BLOG: Level Up! Moving up the medical ladder

With the constant assessments and examinations of medical school and junior doctor life, Joel Cunningham questions whether we should be taking more control over our development by self-assessing our abilities.

July and August have been and gone. The season of exam results and new doctors. The time when, throughout the country, medical students and junior doctors progress on to the next step of the medical ladder. Have you just embarked on your first year of clinical medical studies? Your first foundation year job? Your core training? Your registrar specialty programme?

I have recently traversed the MRCP assault course. Starting my second year of core medical training with Royal College membership I am now qualified to ‘act up’ as a medical registrar in certain situations1. The medical registrar is the doctor who runs the acute admission take, manages unwell patients in the hospital and supervises the more junior doctors in the on call team. Does this mean that I have seen enough patients to be competent in this role? Can I now run a medical take and safely steward a hospital through a whole shift? The thought is daunting.

The medical profession hangs a lot on exams and training progression, and understanding the hierarchy relies on a comprehension of complex qualifications and training grades. Does this represent the whole picture, though? Are we being becoming complacent in the assessment of our own abilities, in a world of relentless examinations and online eportfolio tick-boxes where we merely have to be ‘sufficient’ and ‘satisfactory’ in a set number of domains? What else is there to allow us to judge our abilities?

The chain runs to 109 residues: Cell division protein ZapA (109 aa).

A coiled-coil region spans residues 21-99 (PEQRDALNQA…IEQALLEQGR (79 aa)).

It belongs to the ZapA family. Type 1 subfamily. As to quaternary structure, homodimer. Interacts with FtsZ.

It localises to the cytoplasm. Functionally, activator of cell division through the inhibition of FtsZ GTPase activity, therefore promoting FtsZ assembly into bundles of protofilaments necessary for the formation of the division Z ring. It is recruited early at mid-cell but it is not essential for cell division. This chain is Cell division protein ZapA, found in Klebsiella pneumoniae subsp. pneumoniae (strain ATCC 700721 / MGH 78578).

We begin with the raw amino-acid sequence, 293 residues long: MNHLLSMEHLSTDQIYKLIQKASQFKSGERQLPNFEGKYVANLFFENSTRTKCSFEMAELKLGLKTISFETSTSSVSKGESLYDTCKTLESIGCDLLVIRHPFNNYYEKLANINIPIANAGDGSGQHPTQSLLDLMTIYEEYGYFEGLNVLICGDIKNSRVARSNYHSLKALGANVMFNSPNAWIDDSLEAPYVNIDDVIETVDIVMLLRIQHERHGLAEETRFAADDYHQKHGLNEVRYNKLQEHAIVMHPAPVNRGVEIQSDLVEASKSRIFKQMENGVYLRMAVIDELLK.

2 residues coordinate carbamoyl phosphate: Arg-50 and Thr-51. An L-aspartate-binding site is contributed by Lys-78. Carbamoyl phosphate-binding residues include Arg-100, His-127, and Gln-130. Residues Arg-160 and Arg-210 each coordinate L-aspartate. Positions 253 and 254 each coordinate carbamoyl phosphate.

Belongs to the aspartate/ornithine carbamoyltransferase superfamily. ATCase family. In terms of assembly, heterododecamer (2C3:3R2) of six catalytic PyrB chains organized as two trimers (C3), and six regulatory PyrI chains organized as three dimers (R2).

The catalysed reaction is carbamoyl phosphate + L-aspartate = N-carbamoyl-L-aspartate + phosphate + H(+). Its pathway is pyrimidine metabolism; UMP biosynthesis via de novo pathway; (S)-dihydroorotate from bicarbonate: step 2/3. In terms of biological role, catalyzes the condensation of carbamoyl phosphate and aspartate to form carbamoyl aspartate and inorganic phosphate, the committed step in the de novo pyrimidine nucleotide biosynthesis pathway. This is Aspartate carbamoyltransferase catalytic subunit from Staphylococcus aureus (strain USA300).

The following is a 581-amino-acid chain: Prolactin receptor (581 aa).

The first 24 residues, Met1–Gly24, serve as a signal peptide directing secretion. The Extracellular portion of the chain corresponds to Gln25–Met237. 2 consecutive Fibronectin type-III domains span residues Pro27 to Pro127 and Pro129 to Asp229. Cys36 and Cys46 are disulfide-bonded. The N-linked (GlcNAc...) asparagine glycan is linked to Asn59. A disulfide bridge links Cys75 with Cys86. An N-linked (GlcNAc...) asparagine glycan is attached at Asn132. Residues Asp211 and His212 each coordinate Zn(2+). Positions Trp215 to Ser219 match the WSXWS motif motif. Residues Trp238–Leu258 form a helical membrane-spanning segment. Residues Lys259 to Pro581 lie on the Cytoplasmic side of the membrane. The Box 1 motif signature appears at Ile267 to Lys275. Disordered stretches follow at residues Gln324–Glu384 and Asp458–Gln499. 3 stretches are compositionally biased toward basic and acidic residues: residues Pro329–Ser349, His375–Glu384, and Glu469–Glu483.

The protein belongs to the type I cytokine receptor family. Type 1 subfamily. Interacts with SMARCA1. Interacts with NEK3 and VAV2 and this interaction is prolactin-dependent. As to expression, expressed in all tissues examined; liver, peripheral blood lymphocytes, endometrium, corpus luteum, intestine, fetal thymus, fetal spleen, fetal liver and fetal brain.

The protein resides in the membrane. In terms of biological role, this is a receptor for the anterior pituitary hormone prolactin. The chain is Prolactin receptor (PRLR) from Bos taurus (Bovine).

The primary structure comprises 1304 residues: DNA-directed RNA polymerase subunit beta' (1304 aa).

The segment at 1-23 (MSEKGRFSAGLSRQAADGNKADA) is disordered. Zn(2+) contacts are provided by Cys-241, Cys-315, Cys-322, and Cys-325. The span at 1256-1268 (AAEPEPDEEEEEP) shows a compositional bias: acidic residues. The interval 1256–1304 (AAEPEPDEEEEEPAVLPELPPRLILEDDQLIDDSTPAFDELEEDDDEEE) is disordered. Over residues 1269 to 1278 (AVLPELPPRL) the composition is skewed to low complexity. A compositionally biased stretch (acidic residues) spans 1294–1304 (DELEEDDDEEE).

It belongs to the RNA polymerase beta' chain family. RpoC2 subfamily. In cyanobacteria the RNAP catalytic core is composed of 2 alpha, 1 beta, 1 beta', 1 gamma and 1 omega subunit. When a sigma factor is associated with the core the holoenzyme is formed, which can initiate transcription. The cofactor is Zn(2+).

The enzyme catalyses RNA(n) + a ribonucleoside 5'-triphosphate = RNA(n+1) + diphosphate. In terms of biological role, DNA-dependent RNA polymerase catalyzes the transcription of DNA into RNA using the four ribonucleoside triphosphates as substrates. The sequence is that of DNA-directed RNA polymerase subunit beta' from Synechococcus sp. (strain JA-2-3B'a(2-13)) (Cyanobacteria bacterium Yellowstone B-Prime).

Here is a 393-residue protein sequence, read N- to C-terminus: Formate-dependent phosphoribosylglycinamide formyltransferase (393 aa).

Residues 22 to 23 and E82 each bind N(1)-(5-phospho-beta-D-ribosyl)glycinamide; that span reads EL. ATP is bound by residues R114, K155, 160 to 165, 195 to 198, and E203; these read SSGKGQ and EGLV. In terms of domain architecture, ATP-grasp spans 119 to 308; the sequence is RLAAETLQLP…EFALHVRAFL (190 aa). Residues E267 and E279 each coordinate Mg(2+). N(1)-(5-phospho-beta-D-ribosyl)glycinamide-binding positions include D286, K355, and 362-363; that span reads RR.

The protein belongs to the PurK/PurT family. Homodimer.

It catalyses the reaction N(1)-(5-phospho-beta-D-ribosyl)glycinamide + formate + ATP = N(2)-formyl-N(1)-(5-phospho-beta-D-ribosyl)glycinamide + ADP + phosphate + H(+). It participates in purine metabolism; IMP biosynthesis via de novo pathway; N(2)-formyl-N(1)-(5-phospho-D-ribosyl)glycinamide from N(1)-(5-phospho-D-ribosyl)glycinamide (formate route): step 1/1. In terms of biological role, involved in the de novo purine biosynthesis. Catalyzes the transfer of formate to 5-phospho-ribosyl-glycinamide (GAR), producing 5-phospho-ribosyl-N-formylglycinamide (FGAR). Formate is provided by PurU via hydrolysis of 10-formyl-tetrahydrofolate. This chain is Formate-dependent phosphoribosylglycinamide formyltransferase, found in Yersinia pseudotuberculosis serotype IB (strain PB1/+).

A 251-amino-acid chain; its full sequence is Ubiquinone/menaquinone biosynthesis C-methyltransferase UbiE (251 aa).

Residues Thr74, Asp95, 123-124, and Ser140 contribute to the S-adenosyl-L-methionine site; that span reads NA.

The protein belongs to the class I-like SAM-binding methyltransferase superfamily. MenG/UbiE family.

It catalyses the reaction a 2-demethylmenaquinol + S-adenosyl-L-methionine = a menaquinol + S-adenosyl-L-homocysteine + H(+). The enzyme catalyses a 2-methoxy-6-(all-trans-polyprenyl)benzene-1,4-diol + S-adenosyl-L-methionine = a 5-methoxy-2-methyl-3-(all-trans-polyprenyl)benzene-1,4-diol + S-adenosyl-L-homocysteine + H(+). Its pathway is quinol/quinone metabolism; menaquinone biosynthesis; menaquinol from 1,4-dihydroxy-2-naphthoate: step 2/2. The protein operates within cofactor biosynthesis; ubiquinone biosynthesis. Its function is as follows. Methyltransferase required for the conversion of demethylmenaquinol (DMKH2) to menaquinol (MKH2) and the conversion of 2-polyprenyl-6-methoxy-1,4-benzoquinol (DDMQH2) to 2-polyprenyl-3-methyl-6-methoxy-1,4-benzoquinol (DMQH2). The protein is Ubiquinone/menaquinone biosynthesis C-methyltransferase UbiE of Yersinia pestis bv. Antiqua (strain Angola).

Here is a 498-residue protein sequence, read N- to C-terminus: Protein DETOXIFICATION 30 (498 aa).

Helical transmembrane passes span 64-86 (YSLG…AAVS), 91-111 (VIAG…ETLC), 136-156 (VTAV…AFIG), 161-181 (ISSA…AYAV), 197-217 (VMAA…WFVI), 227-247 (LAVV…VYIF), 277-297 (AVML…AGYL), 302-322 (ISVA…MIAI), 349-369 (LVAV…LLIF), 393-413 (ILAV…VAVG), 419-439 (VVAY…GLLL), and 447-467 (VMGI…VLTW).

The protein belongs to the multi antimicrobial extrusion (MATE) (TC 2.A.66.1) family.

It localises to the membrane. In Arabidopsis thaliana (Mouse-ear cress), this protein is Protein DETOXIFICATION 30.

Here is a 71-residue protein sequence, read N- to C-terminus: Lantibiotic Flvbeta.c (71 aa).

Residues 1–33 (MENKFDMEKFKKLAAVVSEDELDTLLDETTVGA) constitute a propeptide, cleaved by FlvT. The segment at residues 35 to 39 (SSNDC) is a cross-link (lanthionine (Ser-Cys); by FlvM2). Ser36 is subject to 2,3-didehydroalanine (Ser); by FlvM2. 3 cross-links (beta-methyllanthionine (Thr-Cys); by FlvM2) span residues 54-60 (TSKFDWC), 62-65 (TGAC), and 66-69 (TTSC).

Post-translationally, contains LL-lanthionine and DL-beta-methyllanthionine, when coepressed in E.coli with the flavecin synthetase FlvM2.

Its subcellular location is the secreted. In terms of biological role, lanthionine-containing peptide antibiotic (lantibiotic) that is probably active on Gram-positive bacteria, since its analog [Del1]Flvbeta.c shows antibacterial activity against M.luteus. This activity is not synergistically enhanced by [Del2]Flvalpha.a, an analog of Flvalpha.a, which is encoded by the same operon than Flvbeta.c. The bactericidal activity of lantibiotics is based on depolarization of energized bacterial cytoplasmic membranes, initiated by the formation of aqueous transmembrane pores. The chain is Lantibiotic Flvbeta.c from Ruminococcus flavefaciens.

Several years ago, a medical school in the US proposed a new system for providing feedback to medical students; the ‘RIME’ tool2. In my opinion, acronyms in medical education are usually reserved for complex frameworks and hypothesised models which are rarely applicable to real life practice. RIME, however, is a simple and elegant description of the stages of personal development within medical practice; an alternative to the linear ladder we know so well. Here is my interpretation of their descriptions:

R is for Reporter. This is the diligent new clinical medical student who will spend an hour with the patient, collect a wide array of information from history and examination, and return to present that information back to their supervisor. This is not without skill - accurate and thorough history taking and ordered, concise presentation of facts to a medical senior can be daunting. It takes a great deal of practice! However, reporters cannot process the information beyond its face value. They present facts, not opinions.
I Is for Interpreter: able to synthesise the patient’s history and examination findings with their own medical knowledge in order to present a list of problems and possible differential diagnoses. This takes further practice and requires the ability to sift through the plethora of symptoms and signs to find those which have true value and diagnostic significance.
M is for Manager, the clinician who is able to take control of a medical issue, gathering the information they require, constructing a problem list and then a management plan. A manager is essentially independent in practice, though this is not to stop the healthy practice of discussing cases with colleagues and taking advice.